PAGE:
Tijuana police are at it again — stopping motorists with U.S. license plates for imaginary traffic infractions so they can extort money from visitors to the city’s struggling tourist district.
"We are hoping that tourists will begin to return little by little in cars, but if these [police officers] start to see this as a way to obtain money, that’s what worries us the most,” said Jack Doron, president of Ceturmex (Comité Empresarial y Turístico Mexicano), a group that promotes tourism, in a recent interview in El Sol de Tijuana.
Doron’s coments came shortly after a recent meeting of downtown Tijuana merchants with Tijuana mayor Jorge Astiazarán and secretary of public safety Alejandro Lares Valladares, according to El Sol. The business owners pressed city leaders for better security in the area and an end to police extortion of tourists, Doron told the newspaper.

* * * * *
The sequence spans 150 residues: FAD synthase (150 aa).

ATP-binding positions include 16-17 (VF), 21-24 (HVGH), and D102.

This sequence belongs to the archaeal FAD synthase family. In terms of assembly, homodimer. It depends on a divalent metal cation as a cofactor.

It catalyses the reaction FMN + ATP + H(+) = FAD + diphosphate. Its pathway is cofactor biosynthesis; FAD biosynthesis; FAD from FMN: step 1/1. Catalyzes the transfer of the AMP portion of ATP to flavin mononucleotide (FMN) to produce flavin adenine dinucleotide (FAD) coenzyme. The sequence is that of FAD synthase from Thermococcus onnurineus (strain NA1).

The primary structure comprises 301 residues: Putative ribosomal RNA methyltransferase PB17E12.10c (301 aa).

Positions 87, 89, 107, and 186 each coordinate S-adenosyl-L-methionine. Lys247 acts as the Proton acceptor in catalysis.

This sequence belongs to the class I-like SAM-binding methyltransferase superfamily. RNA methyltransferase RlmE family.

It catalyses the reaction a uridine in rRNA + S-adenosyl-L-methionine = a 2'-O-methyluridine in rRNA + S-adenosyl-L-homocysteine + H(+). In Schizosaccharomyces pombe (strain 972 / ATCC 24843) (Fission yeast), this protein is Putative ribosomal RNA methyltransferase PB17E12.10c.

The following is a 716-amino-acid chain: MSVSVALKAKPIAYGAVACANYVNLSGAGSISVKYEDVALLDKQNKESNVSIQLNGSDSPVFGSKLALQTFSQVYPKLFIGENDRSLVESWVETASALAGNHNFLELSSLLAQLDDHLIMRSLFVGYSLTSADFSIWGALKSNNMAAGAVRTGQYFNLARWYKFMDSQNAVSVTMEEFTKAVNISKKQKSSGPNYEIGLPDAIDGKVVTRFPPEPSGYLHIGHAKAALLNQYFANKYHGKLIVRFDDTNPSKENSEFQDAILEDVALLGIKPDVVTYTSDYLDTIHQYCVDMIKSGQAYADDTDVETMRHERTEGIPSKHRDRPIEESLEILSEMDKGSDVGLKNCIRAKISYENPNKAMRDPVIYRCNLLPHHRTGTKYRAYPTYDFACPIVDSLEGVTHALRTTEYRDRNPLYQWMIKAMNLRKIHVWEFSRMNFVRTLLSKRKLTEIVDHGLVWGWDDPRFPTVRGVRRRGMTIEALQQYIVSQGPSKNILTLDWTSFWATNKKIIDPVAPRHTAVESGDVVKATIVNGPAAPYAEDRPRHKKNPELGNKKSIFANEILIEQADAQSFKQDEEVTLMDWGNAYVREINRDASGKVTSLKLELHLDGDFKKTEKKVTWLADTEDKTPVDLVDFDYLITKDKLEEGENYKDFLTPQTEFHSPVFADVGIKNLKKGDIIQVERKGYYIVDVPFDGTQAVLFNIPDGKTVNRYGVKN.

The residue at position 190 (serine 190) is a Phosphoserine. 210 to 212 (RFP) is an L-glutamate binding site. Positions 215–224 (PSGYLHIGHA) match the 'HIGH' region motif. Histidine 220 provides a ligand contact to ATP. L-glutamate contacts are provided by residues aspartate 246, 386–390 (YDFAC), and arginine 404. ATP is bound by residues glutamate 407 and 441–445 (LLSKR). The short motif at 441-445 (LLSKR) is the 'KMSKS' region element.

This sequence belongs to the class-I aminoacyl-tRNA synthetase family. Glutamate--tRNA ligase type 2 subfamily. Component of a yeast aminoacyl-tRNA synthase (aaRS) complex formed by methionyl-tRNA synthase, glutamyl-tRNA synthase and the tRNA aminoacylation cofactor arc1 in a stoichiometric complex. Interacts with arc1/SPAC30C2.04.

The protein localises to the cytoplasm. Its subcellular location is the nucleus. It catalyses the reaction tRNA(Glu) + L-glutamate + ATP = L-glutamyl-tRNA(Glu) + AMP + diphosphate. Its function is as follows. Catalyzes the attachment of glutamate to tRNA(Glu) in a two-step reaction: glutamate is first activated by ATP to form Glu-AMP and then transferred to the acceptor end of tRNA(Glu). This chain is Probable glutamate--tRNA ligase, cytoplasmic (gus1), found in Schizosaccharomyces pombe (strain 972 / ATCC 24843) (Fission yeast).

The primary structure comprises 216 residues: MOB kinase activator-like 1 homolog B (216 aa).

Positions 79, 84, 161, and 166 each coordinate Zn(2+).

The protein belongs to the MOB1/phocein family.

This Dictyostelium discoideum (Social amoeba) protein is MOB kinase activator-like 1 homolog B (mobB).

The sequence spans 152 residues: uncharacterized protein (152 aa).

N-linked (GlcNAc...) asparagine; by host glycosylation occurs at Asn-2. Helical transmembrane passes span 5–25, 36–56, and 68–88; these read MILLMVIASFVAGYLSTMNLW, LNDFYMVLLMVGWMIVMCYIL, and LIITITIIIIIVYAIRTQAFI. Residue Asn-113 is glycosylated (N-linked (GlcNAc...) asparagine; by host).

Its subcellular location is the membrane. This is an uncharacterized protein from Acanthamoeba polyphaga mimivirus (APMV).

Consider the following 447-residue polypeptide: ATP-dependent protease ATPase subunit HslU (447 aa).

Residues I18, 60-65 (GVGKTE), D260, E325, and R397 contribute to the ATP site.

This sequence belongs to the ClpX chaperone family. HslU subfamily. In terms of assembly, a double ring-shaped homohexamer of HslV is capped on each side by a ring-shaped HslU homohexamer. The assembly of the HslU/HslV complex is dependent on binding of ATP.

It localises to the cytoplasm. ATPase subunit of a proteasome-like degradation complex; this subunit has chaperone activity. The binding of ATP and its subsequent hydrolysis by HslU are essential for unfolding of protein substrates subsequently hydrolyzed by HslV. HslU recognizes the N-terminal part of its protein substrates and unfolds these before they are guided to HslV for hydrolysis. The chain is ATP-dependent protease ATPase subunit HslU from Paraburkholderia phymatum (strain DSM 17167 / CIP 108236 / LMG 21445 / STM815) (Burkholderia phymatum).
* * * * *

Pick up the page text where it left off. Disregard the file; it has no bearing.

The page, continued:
Business owners on Avenida Revolución are optimistic that, in September, when more gates open at the international border, more visitors will drive into Mexico, said Doron.
But the biggest threat to that hope, he said, is that police resume their old practice of extorting money from tourists who drive into Mexico.
The practice has not reached the level of past years, Doron said, but it is the biggest worry of downtown merchants, who have been working hard to promote a return of tourism to Avenida Revolución, he said.